How are you? Its been a while. I thought it was time to get my feet wet, and try a bit of blogging again!

You may remember that I volunteer as a Master Gardener? One of the projects that I am involved with is tending the gardens at the End of the Oregon Trail Pioneer Gardens in Oregon City. The roses have begun their once-a-year show, and I have never seen the blooms look so spectacular! So I decided to share…

*for even more glimpses of the gardens please checks out our blog page: EOT Pioneer Garden


Dog Rose


Rosa Mundi


Harison’s Yellow


Rosa Mundi


Columbine with multiflora Thunberg


Dog Rose with multiflora Thunberg


William Lobb moss rose


Cardinal de Richelieu aka Old Cardinal

Bonneville Salt Flats*

The drive west on I-80 in Utah is so strangely picturesque. The Great Salt Lake accompanies you for miles, then gives way to the Salt Flats. We had a wonderful blue sky day with high topped clouds in the background. The sand and salt mix comes right up to the road bed, and some creative drivers stop and write greetings using stones and bottles. There are also many tracks leading from the road to the horizon. We even saw some people stopped to walk on the surface. It didn’t look like they were leaving any tracks!

In the distance I could see a pavilion on the side of the road that turned out to be a rest area. “What a wonderful opportunity” I thought. So we stoped for about 45 minutes. There were many excited people enjoying themselves, and we happily joined them!

Walking on the salt, it was soft and crunchy, and the water was so warm and silky. I have to say, this was a favorite stop on the road trip. So if you find yourself traveling I- 80 outside Salt Lake City make the time to stop and play! (They even have a foot wash)

Summer travel * from the West Coast to Newfoundland

Summertime is perfect for daydreams, and made for traveling.  This summer we had the chance to make a travel daydream a reality!  You may know, I am married to a man with just a bit of wanderlust.  Not too much so he is gone a lot- but just enough to be willing to go that extra mile for a dream.  For as long as I can remember I have wanted to see the Canadian Province of Nova Scotia.  Hubby’s dream went just a few miles further, to Newfoundland.  This summer we decided to work our way across the country and two Canadian provinces to see what there was to see in Canada’s eastern-most country.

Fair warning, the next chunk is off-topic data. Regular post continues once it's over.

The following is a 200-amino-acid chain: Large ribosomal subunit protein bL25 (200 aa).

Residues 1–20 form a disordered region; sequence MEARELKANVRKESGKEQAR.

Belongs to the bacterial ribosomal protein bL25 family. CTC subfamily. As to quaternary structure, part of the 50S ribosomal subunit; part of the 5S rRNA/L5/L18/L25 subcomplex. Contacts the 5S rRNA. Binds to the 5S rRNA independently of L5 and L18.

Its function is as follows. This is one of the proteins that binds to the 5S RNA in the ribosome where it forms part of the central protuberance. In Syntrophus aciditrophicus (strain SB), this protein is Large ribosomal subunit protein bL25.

Traveling as we do, in a Semi tractor – working our way along isn’t the quickest way to travel.  And there are some challenges and limitations to what you can see and do along the way.  It took us 13 days and four loads to go from home in Oregon to deliver in California, pick up in California to deliver in Texas, pick up in Texas to deliver in Illinois, and finally pick up in Michigan to deliver in Newfoundland.  Altogether we drove roughly 6000 miles to get there, and put the semi truck on a ferry to cross the North Atlantic.

Now this post isn’t really about the lifestyle of being an over the road driver (though I hope to write about that subject soon).  It’s to share some of the amazing vistas that we did get to see, and a bit of the experience of traveling across such a rugged landscape.

It took us one whole day to drive across New Brunswick and Nova Scotia.  The landscape changed fast, and the countryside is wild with old towns and farms scattered along the horizon.  We saw plenty of “Beware of Moose” signs, and we later learned just how serious a warning these actually were.

Nova Scotia

This photo was taken as we crossed a river in Nova Scotia.  The hills are covered with woods and forestland.  The rivers are plentiful and the sky was just a gorgeous summer blue.


The ferry ride to Newfoundland was a comfortable 6 hour ride.  The ferry is 8 decks high, with 3 decks for cars, RV’s and semi-trucks.  The crossing over our truck rode on the top deck.

Foggy Cliff from window

We arrived on the island just after 6 p.m.  The weather was misty and cool, and the strange mountains were obscured by the low hanging clouds and fog.

Square house

Our first delivery was all the way across the island, in Trepassy.  It took us a full day and a half to drive cross country. The hot summer sun gave way to chilly fog in the southernmost peninsula of Newfoundland. (NL)  We spent the night in the parking lot of the customer, and took a walk in the small town.  Most of the houses were square like this one, and didn’t look occupied at all.